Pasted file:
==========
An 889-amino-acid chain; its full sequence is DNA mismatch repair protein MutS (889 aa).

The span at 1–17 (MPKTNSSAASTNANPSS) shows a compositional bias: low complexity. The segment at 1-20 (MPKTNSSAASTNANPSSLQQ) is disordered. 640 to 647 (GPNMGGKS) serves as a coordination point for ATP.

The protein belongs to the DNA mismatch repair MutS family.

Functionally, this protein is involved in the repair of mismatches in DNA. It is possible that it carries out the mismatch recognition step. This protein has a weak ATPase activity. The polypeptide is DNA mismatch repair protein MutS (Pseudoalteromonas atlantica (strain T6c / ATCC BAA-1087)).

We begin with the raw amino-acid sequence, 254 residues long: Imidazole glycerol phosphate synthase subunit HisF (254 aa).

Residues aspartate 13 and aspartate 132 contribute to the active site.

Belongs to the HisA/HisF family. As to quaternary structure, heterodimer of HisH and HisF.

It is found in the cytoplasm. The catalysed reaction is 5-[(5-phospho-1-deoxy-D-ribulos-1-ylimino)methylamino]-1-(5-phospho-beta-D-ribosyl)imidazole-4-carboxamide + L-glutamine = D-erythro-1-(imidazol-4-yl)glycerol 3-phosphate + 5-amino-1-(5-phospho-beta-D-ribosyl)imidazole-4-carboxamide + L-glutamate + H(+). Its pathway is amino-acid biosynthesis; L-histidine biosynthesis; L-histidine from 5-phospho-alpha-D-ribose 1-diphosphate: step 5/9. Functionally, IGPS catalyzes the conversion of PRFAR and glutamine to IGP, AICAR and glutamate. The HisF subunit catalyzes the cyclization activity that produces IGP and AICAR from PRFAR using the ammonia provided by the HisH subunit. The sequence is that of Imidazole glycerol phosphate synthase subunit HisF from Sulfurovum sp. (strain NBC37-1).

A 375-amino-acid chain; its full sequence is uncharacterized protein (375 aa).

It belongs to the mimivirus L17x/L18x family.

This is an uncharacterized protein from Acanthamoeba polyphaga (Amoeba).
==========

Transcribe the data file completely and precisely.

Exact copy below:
An 889-amino-acid chain; its full sequence is DNA mismatch repair protein MutS (889 aa).

The span at 1–17 (MPKTNSSAASTNANPSS) shows a compositional bias: low complexity. The segment at 1-20 (MPKTNSSAASTNANPSSLQQ) is disordered. 640 to 647 (GPNMGGKS) serves as a coordination point for ATP.

The protein belongs to the DNA mismatch repair MutS family.

Functionally, this protein is involved in the repair of mismatches in DNA. It is possible that it carries out the mismatch recognition step. This protein has a weak ATPase activity. The polypeptide is DNA mismatch repair protein MutS (Pseudoalteromonas atlantica (strain T6c / ATCC BAA-1087)).

We begin with the raw amino-acid sequence, 254 residues long: Imidazole glycerol phosphate synthase subunit HisF (254 aa).

Residues aspartate 13 and aspartate 132 contribute to the active site.

Belongs to the HisA/HisF family. As to quaternary structure, heterodimer of HisH and HisF.

It is found in the cytoplasm. The catalysed reaction is 5-[(5-phospho-1-deoxy-D-ribulos-1-ylimino)methylamino]-1-(5-phospho-beta-D-ribosyl)imidazole-4-carboxamide + L-glutamine = D-erythro-1-(imidazol-4-yl)glycerol 3-phosphate + 5-amino-1-(5-phospho-beta-D-ribosyl)imidazole-4-carboxamide + L-glutamate + H(+). Its pathway is amino-acid biosynthesis; L-histidine biosynthesis; L-histidine from 5-phospho-alpha-D-ribose 1-diphosphate: step 5/9. Functionally, IGPS catalyzes the conversion of PRFAR and glutamine to IGP, AICAR and glutamate. The HisF subunit catalyzes the cyclization activity that produces IGP and AICAR from PRFAR using the ammonia provided by the HisH subunit. The sequence is that of Imidazole glycerol phosphate synthase subunit HisF from Sulfurovum sp. (strain NBC37-1).

A 375-amino-acid chain; its full sequence is uncharacterized protein (375 aa).

It belongs to the mimivirus L17x/L18x family.

This is an uncharacterized protein from Acanthamoeba polyphaga (Amoeba).